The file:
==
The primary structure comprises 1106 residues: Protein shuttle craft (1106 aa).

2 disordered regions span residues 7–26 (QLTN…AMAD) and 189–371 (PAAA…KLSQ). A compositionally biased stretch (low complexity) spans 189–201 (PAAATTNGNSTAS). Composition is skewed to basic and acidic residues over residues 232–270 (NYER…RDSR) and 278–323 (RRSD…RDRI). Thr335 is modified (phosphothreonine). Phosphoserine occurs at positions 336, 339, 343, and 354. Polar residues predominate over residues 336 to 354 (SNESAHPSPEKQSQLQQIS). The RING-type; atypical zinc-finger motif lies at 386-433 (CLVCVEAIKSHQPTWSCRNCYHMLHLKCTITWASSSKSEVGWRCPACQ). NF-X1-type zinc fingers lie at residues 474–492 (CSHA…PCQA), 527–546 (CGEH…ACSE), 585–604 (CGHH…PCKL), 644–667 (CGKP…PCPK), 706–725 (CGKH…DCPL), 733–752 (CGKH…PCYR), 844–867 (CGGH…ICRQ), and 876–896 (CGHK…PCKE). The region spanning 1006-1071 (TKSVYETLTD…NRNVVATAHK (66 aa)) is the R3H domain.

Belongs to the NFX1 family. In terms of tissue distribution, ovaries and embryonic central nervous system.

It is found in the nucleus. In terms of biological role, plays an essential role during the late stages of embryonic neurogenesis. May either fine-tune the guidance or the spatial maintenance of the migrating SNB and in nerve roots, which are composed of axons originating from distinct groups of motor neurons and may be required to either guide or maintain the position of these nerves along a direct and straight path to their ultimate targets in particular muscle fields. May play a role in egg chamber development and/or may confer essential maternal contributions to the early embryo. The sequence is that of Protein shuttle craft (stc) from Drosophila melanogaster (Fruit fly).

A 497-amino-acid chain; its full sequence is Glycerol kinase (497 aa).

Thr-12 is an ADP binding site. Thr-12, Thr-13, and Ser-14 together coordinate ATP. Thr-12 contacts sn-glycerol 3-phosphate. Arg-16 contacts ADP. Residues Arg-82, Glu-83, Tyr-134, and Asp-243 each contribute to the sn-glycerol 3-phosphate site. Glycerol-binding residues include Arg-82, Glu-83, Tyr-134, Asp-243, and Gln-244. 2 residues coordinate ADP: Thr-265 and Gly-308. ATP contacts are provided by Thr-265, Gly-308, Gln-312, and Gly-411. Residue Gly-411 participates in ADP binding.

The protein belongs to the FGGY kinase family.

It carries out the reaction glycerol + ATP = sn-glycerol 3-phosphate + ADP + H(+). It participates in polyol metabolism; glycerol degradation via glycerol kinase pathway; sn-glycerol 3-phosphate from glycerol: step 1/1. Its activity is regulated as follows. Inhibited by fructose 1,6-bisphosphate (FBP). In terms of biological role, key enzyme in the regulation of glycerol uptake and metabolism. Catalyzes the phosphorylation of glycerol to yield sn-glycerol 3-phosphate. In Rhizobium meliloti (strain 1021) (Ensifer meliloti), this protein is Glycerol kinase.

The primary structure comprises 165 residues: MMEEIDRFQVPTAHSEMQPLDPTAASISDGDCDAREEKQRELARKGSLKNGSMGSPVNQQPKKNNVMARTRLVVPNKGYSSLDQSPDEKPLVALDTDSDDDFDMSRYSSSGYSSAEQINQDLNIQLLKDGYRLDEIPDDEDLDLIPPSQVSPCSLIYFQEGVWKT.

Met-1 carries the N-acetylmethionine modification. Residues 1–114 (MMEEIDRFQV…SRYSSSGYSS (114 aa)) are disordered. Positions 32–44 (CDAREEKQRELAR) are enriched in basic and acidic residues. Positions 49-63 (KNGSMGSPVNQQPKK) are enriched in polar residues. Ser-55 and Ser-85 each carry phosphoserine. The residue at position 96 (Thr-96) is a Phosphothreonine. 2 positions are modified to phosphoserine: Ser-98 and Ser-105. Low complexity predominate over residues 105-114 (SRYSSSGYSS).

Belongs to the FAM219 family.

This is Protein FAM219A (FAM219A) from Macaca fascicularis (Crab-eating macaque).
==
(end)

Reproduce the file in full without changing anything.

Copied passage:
The primary structure comprises 1106 residues: Protein shuttle craft (1106 aa).

2 disordered regions span residues 7–26 (QLTN…AMAD) and 189–371 (PAAA…KLSQ). A compositionally biased stretch (low complexity) spans 189–201 (PAAATTNGNSTAS). Composition is skewed to basic and acidic residues over residues 232–270 (NYER…RDSR) and 278–323 (RRSD…RDRI). Thr335 is modified (phosphothreonine). Phosphoserine occurs at positions 336, 339, 343, and 354. Polar residues predominate over residues 336 to 354 (SNESAHPSPEKQSQLQQIS). The RING-type; atypical zinc-finger motif lies at 386-433 (CLVCVEAIKSHQPTWSCRNCYHMLHLKCTITWASSSKSEVGWRCPACQ). NF-X1-type zinc fingers lie at residues 474–492 (CSHA…PCQA), 527–546 (CGEH…ACSE), 585–604 (CGHH…PCKL), 644–667 (CGKP…PCPK), 706–725 (CGKH…DCPL), 733–752 (CGKH…PCYR), 844–867 (CGGH…ICRQ), and 876–896 (CGHK…PCKE). The region spanning 1006-1071 (TKSVYETLTD…NRNVVATAHK (66 aa)) is the R3H domain.

Belongs to the NFX1 family. In terms of tissue distribution, ovaries and embryonic central nervous system.

It is found in the nucleus. In terms of biological role, plays an essential role during the late stages of embryonic neurogenesis. May either fine-tune the guidance or the spatial maintenance of the migrating SNB and in nerve roots, which are composed of axons originating from distinct groups of motor neurons and may be required to either guide or maintain the position of these nerves along a direct and straight path to their ultimate targets in particular muscle fields. May play a role in egg chamber development and/or may confer essential maternal contributions to the early embryo. The sequence is that of Protein shuttle craft (stc) from Drosophila melanogaster (Fruit fly).

A 497-amino-acid chain; its full sequence is Glycerol kinase (497 aa).

Thr-12 is an ADP binding site. Thr-12, Thr-13, and Ser-14 together coordinate ATP. Thr-12 contacts sn-glycerol 3-phosphate. Arg-16 contacts ADP. Residues Arg-82, Glu-83, Tyr-134, and Asp-243 each contribute to the sn-glycerol 3-phosphate site. Glycerol-binding residues include Arg-82, Glu-83, Tyr-134, Asp-243, and Gln-244. 2 residues coordinate ADP: Thr-265 and Gly-308. ATP contacts are provided by Thr-265, Gly-308, Gln-312, and Gly-411. Residue Gly-411 participates in ADP binding.

The protein belongs to the FGGY kinase family.

It carries out the reaction glycerol + ATP = sn-glycerol 3-phosphate + ADP + H(+). It participates in polyol metabolism; glycerol degradation via glycerol kinase pathway; sn-glycerol 3-phosphate from glycerol: step 1/1. Its activity is regulated as follows. Inhibited by fructose 1,6-bisphosphate (FBP). In terms of biological role, key enzyme in the regulation of glycerol uptake and metabolism. Catalyzes the phosphorylation of glycerol to yield sn-glycerol 3-phosphate. In Rhizobium meliloti (strain 1021) (Ensifer meliloti), this protein is Glycerol kinase.

The primary structure comprises 165 residues: MMEEIDRFQVPTAHSEMQPLDPTAASISDGDCDAREEKQRELARKGSLKNGSMGSPVNQQPKKNNVMARTRLVVPNKGYSSLDQSPDEKPLVALDTDSDDDFDMSRYSSSGYSSAEQINQDLNIQLLKDGYRLDEIPDDEDLDLIPPSQVSPCSLIYFQEGVWKT.

Met-1 carries the N-acetylmethionine modification. Residues 1–114 (MMEEIDRFQV…SRYSSSGYSS (114 aa)) are disordered. Positions 32–44 (CDAREEKQRELAR) are enriched in basic and acidic residues. Positions 49-63 (KNGSMGSPVNQQPKK) are enriched in polar residues. Ser-55 and Ser-85 each carry phosphoserine. The residue at position 96 (Thr-96) is a Phosphothreonine. 2 positions are modified to phosphoserine: Ser-98 and Ser-105. Low complexity predominate over residues 105-114 (SRYSSSGYSS).

Belongs to the FAM219 family.

This is Protein FAM219A (FAM219A) from Macaca fascicularis (Crab-eating macaque).